Have you ever wondered why the big players in residential real estate investment don’t focus on single family homes, but instead buy apartments? There are several reasons for this, but the big one is control. Owners of larger multifamily property (5 units and greater) can control the value of their property to a much greater predictability compared to single family and small multifamily (2-4 units).
In apartments, the options on ways to increase the value of the property are only limited by the owner’s creativity. In this article, I will list just some of the endless ways to add value.
Before we jump into the list, let’s do a quick rundown on how properties are valued.
1-4 Unit Property
These properties are valued based on the comparable sales approach. This means if a 3-bed, 2-bath home in similar condition to your 3-bed, 2-bath in the same neighborhood or one very similar sold for $X, then your 3-bed, 2-bath home is also worth $X because that’s what the market has determined your property is worth. When you hire an appraiser, this is precisely what he/she is doing. They find comparable sales “comps” and use them to give your property a value.
5+ Unit Property
These are valued based on the income they produce. Everyone buying these types of property are buying them to make money, so that is the universal focus. To find their value, you find the net operating income (NOI). NOI is simply all the money you made minus all your expenses, not including the debt service payments. We don’t include the debt service because it can vary from one owner to the next. In other words, NOI is all the income the property can produce minus all the expenses the property requires to operate, regardless of who the owner is. Once we have the NOI, we divide it by the capitalization rate for the area. The cap rate is the rate of return the market has determined is adequate to deploy capital for this type of property.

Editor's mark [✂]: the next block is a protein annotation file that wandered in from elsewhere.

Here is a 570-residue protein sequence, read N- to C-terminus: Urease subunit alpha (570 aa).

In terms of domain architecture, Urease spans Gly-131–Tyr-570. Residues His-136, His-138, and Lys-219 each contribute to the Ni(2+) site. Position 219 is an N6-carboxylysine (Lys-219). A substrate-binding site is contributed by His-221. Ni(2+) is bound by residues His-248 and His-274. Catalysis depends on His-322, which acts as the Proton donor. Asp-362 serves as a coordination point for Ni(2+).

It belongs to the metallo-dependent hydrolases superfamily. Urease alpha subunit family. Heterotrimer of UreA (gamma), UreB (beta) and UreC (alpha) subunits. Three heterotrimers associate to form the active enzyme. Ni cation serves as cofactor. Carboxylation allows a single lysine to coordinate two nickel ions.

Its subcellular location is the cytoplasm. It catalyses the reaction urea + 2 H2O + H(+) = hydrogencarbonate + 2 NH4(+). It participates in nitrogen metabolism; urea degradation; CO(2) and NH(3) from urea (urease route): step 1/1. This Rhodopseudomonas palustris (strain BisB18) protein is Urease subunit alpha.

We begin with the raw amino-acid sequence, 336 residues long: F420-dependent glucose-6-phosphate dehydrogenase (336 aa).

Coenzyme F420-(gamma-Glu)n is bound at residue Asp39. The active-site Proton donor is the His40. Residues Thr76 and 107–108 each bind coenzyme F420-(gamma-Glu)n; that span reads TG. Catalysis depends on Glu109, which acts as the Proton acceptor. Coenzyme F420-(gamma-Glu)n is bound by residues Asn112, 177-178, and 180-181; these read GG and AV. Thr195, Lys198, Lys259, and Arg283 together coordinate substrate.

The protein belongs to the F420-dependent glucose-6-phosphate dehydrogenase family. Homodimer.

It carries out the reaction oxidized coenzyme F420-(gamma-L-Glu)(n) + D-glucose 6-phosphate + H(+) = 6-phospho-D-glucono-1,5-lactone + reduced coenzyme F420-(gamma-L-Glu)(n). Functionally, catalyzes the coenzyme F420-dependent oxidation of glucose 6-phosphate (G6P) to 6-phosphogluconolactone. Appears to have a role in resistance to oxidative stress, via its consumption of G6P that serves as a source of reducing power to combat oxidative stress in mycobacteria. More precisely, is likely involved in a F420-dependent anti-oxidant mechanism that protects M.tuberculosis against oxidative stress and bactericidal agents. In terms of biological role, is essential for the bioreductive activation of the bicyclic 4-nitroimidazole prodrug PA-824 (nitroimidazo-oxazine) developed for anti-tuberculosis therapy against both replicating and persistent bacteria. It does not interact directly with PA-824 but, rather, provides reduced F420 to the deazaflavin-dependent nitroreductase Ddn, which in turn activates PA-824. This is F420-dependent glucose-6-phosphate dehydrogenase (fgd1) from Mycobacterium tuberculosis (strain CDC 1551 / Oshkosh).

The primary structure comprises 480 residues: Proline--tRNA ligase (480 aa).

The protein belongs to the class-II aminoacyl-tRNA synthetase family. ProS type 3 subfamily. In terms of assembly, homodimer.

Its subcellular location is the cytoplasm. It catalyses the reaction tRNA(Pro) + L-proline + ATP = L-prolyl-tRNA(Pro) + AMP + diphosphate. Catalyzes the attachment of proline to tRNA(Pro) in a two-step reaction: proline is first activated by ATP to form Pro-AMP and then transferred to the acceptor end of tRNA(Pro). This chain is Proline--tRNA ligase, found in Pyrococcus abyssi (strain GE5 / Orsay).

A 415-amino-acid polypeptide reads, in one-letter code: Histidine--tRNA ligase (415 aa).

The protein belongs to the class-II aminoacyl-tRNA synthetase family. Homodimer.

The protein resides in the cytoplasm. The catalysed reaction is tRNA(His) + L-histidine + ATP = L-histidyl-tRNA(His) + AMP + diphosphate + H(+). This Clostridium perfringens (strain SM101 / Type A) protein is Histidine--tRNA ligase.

If this is how apartments are valued, then we can see that if you are able to decrease expenses or increase the income, then the value of the property will go up. Even if you save one dollar, the value of the property goes up. If you want a more detailed explanation of how we find value on apartments, check out another article I wrote here.
If every dollar you decrease expenses or increase income adds to the value of the property, shouldn’t we all be trying to do that in any way possible? The answer is yes, but often owners only focus on the obvious, conventional ways, such as raising the rent. That is a good one, but as I mentioned before, the list is only limited by the owner/manager’s creativity. Below is a list of just some of those less conventional ways to add value to your apartment building.
Before you skim over the list and think, “No thanks, that will only earn me about and extra $500 a year — not worth it,” know that this incentive isn’t the extra $500 in cash flow — it’s the increase in value. If your property is a 6% capitalization rate, that extra $500 a year adds $8,334 to the value of your property. Find 10 ways to add $500 a year income and 10 ways to decrease your expenses $500 a year, and you will have added $167,000 to what your property is worth.
12 Creative Ways to Add Major Value to Apartment Buildings
1. Sub-Meter Utilities
We have all driven past that apartment building in the middle of winter where the tenant has the windows wide open, heat blasting. We also all know the tenant who never reports that their toilet is constantly running because they don’t pay for water. Depending on the mechanics of the property, sub-metering can be one of the largest value-add activities.
2. Washers and Dryers
The number one amenity currently added to rental leases are washers and dryers. This could add $40-75 per month to your income.
3. LED Lighting
If you are a long-term buy and hold investor, LED lighting in common areas is a no-brainer. First, it uses so little energy, you save on the utilities. Second, the bulbs last 25 years, so you aren’t paying maintenance to change them.